“Sometimes landlords will just issue illegal rent increases,” Stratmen said, “and unless someone really pushes back like, ‘Hey I know that you can’t do that,’ they will get away with it.”

Line visited SAJE’s clinic a few months ago in an effort to push back on her own rent increase. She was one of a handful of people holding folders and manila envelopes of paperwork sitting in a circle along with two SAJE staff members and a lawyer. While the group addressed the tenants’ questions someone’s little girl was running in and out of the building, occasionally stopping to do some homework and a young boy lay on the ground playing on a cellphone.

The meeting functioned as equal parts support-group and clinic. Most of the concerned tenants were Latino. They took turns sharing their concerns with the group, ranging from eviction notices to rent increases. Issues raised in Spanish were translated to English, then the lawyer would provide legal advice, it would be translated back to Spanish, and more questions would then be asked.

“Some landlords have been threatening to call ICE if they think that people might not have papers,” Stratmen said. “A lot of evictions are just illegal evictions.“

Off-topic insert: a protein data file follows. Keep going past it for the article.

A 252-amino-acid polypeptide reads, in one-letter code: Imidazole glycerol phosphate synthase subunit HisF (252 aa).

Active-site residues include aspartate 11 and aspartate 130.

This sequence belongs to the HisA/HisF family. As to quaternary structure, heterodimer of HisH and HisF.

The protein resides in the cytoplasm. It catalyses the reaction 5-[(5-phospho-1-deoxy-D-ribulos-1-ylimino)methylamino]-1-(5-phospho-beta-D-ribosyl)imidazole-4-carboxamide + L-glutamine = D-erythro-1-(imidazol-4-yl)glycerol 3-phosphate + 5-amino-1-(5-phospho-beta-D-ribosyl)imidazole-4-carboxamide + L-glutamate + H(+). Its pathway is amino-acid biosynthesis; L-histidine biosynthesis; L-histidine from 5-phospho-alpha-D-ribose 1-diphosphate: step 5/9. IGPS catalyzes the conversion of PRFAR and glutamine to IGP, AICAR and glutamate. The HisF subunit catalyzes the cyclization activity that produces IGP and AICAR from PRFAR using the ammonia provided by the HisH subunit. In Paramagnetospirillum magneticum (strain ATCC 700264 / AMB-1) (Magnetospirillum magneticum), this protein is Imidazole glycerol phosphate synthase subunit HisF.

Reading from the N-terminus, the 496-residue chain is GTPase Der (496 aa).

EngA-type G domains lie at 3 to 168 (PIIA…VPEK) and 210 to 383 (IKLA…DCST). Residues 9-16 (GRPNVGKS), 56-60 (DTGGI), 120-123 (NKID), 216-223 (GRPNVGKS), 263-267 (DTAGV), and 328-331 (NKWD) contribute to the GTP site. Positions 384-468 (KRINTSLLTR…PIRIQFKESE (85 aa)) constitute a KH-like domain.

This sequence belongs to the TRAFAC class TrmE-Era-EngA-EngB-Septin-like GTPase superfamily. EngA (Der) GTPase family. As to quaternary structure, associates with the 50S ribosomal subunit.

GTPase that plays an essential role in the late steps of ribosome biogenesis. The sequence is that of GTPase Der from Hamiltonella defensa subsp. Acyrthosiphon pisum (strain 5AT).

Many Spanish speaking tenants approach SAJE with eviction notices in hand. In one case recently brought to the nonprofit, a building was “basically trying to get rid of all of their Spanish speaking families and replacing them with English speaking, wealthier tenants,” Stratmen said. “And so they serve people with illegal evictions notices, and those people hadn’t known their rights, and understand that for themselves, and have just been pushed out of their apartment.“

In 2017, 600,000 LA residents were considered heavily “severely rent burdened,” according to a report from the Joint Center for Housing Studies of Harvard University. The research arm of real estate website Zillow found an average rent increase of about 5% in the city would result in another 2000 homeless residents in Los Angeles.

Over the last two years, a good amount of policy has been passed to help slow and alleviate the unsheltered crisis and create more affordable housing in Los Angeles. Proposition HHH passed in the November 2016 election. It provides more funding for nonprofits to build 10,000 units for people experiencing homelessness. Voters also approved Measure JJJ on the same ballot to help mandate employee rights and support opportunities for residents of communities where affordable housing is being built.